The European Parliament is expected to give its final green light on Tuesday to the new CAP, which is designed to “green up” EU agriculture policies, despite opposition from the Greens and some on the left who denounce “green-washing”. Taking to Twitter, the ‘Rebellious French Delegation to the European Parliament’ said: “The reform of the CAP which will be voted in the European Parliament is a disaster!”
It added: “We reject this reform as a disgrace to the climate emergency and a betrayal of citizens and farmers.”
After months of difficult talks, negotiators agreed on the new Common Agricultural Policy, which will apply from January 2023.
It has a budget of €387billion until 2027 – almost a third of the EU’s multiannual budget – of which €270billion is direct aid to farmers.
France remains the main beneficiary country.
The policy focuses on nine specific objectives, linked to common EU goals for social, environmental, and economic sustainability in agriculture and rural areas.
However, European farmers fear the changes will destroy their livelihoods, and affect environmental policies.
The same group that Tweeted the policy would be a disaster said: “Destructive for the climate, biodiversity and the agricultural world, the CAP reform signs the death warrant of organic farming in the EU.”
It went on to say: “The elected members of our delegation took part this morning in its burial, in front of the European Parliament.”
Speaking of the reform, it said: “This reform will lock us into the current agricultural system, which is a dead-end in terms of climate, environment, social issues and animal suffering.”
Claiming it is time to reconsider the plan it said: “It must be rethought to finally have a CAP that meets urgent needs.”
The reform will provide for premiums to be paid to farmers who participate in more demanding environmental programmes, use more environmentally friendly techniques or help improve animal welfare.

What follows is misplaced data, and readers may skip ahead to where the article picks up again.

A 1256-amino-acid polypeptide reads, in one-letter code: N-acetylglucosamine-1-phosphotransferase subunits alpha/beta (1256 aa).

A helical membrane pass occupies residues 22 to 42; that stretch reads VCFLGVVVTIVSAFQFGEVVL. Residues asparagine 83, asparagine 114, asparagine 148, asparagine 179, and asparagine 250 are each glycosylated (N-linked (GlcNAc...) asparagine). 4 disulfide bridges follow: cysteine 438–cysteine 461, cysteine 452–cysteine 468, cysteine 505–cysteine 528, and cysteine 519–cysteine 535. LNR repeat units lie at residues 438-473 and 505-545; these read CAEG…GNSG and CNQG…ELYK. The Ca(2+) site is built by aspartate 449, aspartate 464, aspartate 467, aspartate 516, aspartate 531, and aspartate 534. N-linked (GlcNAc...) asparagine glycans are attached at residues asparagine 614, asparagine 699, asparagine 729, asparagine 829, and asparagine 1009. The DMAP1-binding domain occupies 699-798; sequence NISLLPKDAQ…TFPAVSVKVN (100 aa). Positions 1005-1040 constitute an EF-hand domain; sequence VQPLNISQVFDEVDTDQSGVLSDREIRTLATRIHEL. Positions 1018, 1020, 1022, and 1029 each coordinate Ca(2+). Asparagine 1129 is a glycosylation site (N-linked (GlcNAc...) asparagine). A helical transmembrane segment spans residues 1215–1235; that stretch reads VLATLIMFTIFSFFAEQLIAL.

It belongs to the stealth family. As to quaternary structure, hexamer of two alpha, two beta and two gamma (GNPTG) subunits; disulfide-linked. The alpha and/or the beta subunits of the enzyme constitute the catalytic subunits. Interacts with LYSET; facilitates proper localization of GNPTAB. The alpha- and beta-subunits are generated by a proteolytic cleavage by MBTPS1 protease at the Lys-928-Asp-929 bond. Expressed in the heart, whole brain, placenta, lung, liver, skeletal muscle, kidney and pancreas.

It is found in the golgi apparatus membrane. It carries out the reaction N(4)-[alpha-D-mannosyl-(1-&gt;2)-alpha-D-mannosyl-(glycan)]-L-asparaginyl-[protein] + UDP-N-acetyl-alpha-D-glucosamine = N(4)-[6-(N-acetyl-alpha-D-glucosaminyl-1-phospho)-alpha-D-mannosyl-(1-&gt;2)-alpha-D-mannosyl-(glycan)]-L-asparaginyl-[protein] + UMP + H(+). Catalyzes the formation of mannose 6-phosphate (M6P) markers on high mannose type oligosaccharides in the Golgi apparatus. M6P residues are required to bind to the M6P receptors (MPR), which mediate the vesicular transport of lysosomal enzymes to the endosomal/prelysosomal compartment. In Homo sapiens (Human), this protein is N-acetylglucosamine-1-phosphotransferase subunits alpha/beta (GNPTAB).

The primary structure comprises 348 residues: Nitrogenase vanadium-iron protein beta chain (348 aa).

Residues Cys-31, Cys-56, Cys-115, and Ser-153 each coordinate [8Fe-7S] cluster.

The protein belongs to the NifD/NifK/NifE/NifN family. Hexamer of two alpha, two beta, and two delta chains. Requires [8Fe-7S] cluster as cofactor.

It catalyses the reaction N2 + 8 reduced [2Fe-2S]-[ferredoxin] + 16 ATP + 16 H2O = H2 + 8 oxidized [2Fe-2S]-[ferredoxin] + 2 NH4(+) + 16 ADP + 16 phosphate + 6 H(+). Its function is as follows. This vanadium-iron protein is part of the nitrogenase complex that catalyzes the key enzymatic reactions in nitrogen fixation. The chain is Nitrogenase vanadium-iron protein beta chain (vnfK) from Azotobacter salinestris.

States will have to devote an average of 25 percent per year of direct payments to these “eco-regimes” between 2023 and 2027, with the possibility of devoting only 20 percent in the first two years.
They will have to allocate at least 35 percent of the rural development budget to the environment and climate-related measures.
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By the end of 2021, each state must prepare a “strategic plan” detailing its use of EU funds.
Brussels will have to verify the conformity of these national agricultural policies with the objectives of reducing greenhouse gases (Green Pact) and reducing pesticides by 50 percent by 2030, with a quarter of the land reserved for organic farming.
However, this alignment is not binding enough for environmental NGOs.
In a tweet posted on Friday, climate activist Greta Thunberg also called the CAP “disastrous for the climate and the environment,” and “not in line with the 2015 Paris Agreement,” which sets the goal of limiting warming to “well below” 2°C and if possible 1.5°C.
After Tuesday’s vote, the CAP will still have to be formally approved by the Member States.
Additional reporting by Maria Ortega